In looking for books for my son to read, I prefer books with more pictures than text and not too complex a story. Too many characters get confusing. Too many descriptions will bore a 2 year old. Dialogues are more fun to read out, especially if you use different voices for each of the characters.

This post is inspired by The Brooding Hen who has a HUGE list of children’s books listed here.
Any other must-have children’s books you would recommend?

Friday, March 25, 2011

Friday's Favorite Five

Here's my best-of-the-web list for your weekend reading pleasure.

  1. I'm a die hard romantic its true. And yet, this is the soundest relationship advice i've heard. Rabbit Write tells us why you shouldn't marry for love.
  2. Are you a weapon of mass consumption? Inside Out Style tells you how to Avoid the Junk.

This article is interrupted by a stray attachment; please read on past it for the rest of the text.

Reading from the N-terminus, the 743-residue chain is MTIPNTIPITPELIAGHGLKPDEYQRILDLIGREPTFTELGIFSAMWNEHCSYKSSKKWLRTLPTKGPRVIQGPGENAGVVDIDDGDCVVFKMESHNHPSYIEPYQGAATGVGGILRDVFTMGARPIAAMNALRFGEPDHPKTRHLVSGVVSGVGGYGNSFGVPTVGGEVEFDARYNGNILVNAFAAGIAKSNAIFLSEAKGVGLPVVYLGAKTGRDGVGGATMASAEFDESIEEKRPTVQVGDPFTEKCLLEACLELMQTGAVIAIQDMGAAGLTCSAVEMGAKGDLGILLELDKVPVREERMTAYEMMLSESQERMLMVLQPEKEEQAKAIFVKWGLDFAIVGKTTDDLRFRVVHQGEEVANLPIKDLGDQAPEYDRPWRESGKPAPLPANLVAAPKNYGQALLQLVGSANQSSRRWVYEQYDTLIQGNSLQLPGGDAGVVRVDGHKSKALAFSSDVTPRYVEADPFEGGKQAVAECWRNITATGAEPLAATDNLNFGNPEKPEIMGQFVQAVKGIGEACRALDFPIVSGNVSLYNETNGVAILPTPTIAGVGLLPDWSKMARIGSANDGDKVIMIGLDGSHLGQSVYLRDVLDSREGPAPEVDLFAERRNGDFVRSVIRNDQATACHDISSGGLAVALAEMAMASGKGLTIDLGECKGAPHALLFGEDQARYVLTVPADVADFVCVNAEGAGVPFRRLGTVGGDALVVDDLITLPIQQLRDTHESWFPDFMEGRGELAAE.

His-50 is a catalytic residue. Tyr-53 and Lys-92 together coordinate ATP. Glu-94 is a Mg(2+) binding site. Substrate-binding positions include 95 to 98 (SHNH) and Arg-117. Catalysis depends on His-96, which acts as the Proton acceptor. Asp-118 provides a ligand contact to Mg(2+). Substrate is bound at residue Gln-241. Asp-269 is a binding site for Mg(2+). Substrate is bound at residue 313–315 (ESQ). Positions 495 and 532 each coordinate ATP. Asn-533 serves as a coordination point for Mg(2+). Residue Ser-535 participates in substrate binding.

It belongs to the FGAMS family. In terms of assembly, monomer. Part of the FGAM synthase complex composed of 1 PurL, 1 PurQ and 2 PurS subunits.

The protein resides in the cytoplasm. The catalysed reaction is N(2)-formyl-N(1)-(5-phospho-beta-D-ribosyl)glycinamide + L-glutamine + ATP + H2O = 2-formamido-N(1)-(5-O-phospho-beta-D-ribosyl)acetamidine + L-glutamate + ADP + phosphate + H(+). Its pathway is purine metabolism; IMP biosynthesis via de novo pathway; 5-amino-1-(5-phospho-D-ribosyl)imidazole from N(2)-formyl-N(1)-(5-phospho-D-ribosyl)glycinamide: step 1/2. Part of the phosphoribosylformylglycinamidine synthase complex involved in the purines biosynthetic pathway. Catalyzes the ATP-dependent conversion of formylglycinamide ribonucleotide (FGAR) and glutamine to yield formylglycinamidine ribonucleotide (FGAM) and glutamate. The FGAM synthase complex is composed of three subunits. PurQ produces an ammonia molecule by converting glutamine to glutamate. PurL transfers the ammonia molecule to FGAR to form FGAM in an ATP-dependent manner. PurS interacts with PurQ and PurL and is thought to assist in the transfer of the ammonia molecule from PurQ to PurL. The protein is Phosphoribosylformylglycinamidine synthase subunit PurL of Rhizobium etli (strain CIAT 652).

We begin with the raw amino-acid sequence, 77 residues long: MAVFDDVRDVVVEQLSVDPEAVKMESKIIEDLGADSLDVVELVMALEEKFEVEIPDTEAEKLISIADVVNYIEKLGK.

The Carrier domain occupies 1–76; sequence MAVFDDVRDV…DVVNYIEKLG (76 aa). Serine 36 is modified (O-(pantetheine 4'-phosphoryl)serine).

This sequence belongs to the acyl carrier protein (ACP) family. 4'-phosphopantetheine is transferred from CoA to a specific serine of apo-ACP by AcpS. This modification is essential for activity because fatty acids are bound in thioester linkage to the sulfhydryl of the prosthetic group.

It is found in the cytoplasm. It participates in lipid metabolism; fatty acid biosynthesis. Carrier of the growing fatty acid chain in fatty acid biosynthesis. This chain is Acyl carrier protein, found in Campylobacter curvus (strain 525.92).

3. Wanna jazz up a plain-Jane white tee? A Pretty Penny makes it look so easy. 
  4. These meatballs look delicious. And the instructions seem doable even for me. Also I just love every, single photo on Noble Pig . Sigh. I guess I wont be starting my diet this weekend after all.
  5. Poignant and thought provoking. The 5 most common end-of-life regrets via Smart Pretty and Awkward.
Wishing everyone a fun-filled weekend.

Sunday, March 20, 2011

2 ½ Pillars Of Wisdom - A book review

“The English were very difficult to read; half the things they said were not meant to be taken seriously, but it was impossible, if u were German, to detect which half this was”. Many such hilarious ‘words of wisdom’ are to be found in Alexander McCall Smith’s 2 1/2 Pillars of Wisdom. His best known series, “the No 1 Ladies Detective Agency” has many snatches of gentle humor strewn in with the suspense and the softened vignettes of Botswana. However, the 2 ½ pillars… is perhaps the first time the author dives head first into funny land.  And what a dive it is.